Conestoga wagon: Wikis

  
  

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Conestoga wagon on Oregon Trail reenactment in 1961
US ArmyTransport Wagon

The Conestoga wagon is a heavy, broad-wheeled covered freight carrier used extensively during the late 1700s and 1800s in the United States and sometimes in Canada. It was large enough to transport loads up to 8 short tons (7 metric tons), and was drawn by 4 to 6 Conestoga horses.

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History

The first Conestoga wagons originated in Pennsylvania around 1750 and are thought to have been introduced by Mennonite German settlers. The name came from the Conestoga Valley near Lancaster, Pennsylvania.[1] In colonial times the Conestoga wagon was popular for migration southward through the Great Appalachian Valley along the Great Wagon Road. After the American Revolution it was used to open up commerce to Pittsburgh and Ohio. In 1820 rates charged were roughly one dollar per 100 pounds per 100 miles, with speeds about 15 miles (25 km) per day. The Conestoga, often in long wagon trains, was the primary overland cargo vehicle over the Appalachians until the development of the railroad. The wagon was pulled by six to eight horses or a dozen oxen.[citation needed] The wagon was shaped like a boat because it kept the goods from falling out. A toolbox was attached to the side in case of repairs. The wagon bows was a cloth that protected passengers from heat, rain, and snow. The wheels helped the wagon from getting stuck in the mud.This wagon was also used for traveling westward because of "Manifest Destiny"

The Conestoga wagon was cleverly built. Its floor curved upward to prevent the contents from tipping and shifting. The average conestoga wagon was 21 feet long, 11 feet high, and 4 feet in width. It could carry up to 2,000 pounds of cargo. The cracks in the body of the wagon were stuffed with tar to protect them from leaks while crossing rivers. Also for protection against bad weather, stretched across the wagon was a tough, white canvas cover. The frame and suspension were made of wood, while the wheels were often iron plated for greater durability. Water barrels built on the side of the wagon were used to hold water and toolboxes held tools needed for repair on the wagon. The Conestoga wagon was used for many types of travel including passage to California during the Gold Rush.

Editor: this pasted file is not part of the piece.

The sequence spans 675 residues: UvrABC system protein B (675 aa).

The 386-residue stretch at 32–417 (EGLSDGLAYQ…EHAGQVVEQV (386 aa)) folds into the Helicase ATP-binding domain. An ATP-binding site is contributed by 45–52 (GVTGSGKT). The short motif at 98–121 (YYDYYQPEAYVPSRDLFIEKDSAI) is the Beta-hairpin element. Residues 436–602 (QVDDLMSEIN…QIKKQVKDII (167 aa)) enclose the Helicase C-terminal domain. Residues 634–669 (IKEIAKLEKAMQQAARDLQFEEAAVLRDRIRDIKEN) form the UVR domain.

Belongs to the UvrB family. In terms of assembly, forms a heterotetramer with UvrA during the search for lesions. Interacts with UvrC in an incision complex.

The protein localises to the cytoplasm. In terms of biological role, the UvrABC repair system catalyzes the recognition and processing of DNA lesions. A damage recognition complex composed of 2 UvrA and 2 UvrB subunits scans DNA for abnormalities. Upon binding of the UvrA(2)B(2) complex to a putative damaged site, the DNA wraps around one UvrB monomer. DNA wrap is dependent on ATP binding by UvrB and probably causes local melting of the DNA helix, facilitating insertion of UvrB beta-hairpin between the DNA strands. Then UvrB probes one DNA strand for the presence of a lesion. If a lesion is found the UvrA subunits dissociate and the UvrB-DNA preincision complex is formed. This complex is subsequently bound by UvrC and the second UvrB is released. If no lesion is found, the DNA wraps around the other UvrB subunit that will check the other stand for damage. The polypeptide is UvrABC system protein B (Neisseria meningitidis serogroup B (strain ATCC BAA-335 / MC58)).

The term "Conestoga wagon" refers specifically to this type of vehicle; it is not a generic term for "covered wagon." The wagons used in the westward expansion of the United States were, for the most part, ordinary farm wagons fitted with canvas covers.[2]

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Wiktionary

Up to date as of January 15, 2010

Definition from Wiktionary, a free dictionary

Contents

English

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Etymology

Perhaps introduced by settlers from the Conestoga Valley of Pennsylvania in about 1725.

Noun

Singular
Conestoga wagon

Plural
Conestoga wagons

Conestoga wagon (plural Conestoga wagons)

  1. A large cart with a canvas cover drawn by mules, oxen or horses and used extensively during the Westward Expansion of the United States in the 18th and 19th centuries.
    • 1860, Author, Annals of Luzerne County: A Record of Interesting Events, Traditions, and Anecdotes, J.B. Lippincott & Co., page 344,
      During the summer and fall the covered broad-wheeled Conestoga wagons, moved by four or six splendid draught-horses, were constantly employed in transporting the productions of the county to market.

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